01 FEBRUARY 2006

Good day to everyone on our website. Like the previous two months February was a very wet month in Madikwe.
Since the beginning of the rainy season up to now we had close to 800mm of rain, which is more than double our annual rainfall. This of course does not help anything with the road situation when looking for game.

The month started of on a high when we heard reports from the ecologist of wild dogs at Tsukudu dam. I had to pick up guests from the airstrip, but went there straight after they arrived. By the time we got there the whole pack of dogs were in the dam swimming after a kudu bull. Soon afterwards they got hold of it and the kudu went down. The dogs swam to the side and waited patiently. About 30 minutes later we saw something floating on top of the water, it was another kudu. They caught two, one bull and a cow. After a huge struggle the kudu eventually were out and the dogs had their meal.

Another excellent sighting was when KK and I were following lion tracks when suddenly we heard the roar of the king of the bush. Soon we got one of the Batia brothers walking down the road in front of us. Every now and then he would stop, roar, listen, and then carry on walking. Just before dusk we heard another roar close by and the Batia we were following picked up his pace. Not to far from us the brother was busy mating with one of the local females in the area. They greeted each other with a growl and moved of into the thickets, with the sun setting behind them.

And then there were tracks of two hippos on our private road one morning. We followed the tracks of course and could see where they were heading, Tlou dam. We contacted people from the western side of the reserve to tell them about our found. Later that same day reports came in of two hippos in the dam just like we suspected. What is amazing about this is that the animals walked approximately 20 kilometers in one night. Hopefully they will stay there for a while, as it is much easier to view them at the dam than to look for them in the river.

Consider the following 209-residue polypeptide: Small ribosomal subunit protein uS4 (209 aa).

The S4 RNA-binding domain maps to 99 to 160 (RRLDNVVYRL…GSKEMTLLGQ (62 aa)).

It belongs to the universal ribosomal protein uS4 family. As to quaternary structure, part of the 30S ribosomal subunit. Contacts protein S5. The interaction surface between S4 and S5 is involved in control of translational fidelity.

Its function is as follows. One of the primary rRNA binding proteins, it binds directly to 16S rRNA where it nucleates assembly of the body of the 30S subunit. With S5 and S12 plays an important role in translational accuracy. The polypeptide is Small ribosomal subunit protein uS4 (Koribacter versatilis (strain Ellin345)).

All this excitement through the month just made me appreciate life in the bush all over again.

Sakkie Faurie
Field guide

01 JANUARY 2006

January 2006 got off with a bang!! 160 mm of rain in one day, almost a third of our annual rainfall and it has continued ever since. We are not complaining here at Mateya since every drop of rain counts and ahead of us is a long dry winter season.

The month was full of great sightings, even though we had to work much harder. The grass is so long, which makes for great hiding places for the animals. Also, with so much water around, the animals hardly have to visit the waterholes.

One particular sighting stood out for me this month… we set out on drive in drizzling, wet conditions and my feeling was that it would be a grey and quiet drive. Moments into the drive Adolph picked up lion tracks, we immediately changed our direction and managed to spot a pride of lions. They were all on one side of the road, and on the other side not more than 50 metres away, stood a herd of unsuspecting zebras and wildebeest. While I sat with my guests in anticipation, hoping for a little action, the lions were beginning to gather around and stalk the herd. What was so amazing was that they actually used my vehicle as cover, hiding from the herds. Suddenly, the entire herd of wildebeest and zebra started running towards the vehicle and lions hiding behind it. At first I was very confused by this behaviour and then I noticed a lioness chasing the herds from behind, chasing them straight into the rest of the pride. Everything suddenly came alive!! The lions circled the herd, and managed to pull down a young wildebeest… and that was only the start. With 6 hungry lions to feed, a battle erupted amongst them over who would get their share. Three young males came out victorious and ran off with the wildebeest remains.

That was certainly my highlight of the month and it just goes to show that even in rainy weather it is still worth venturing out for a drive.

Shai Goodman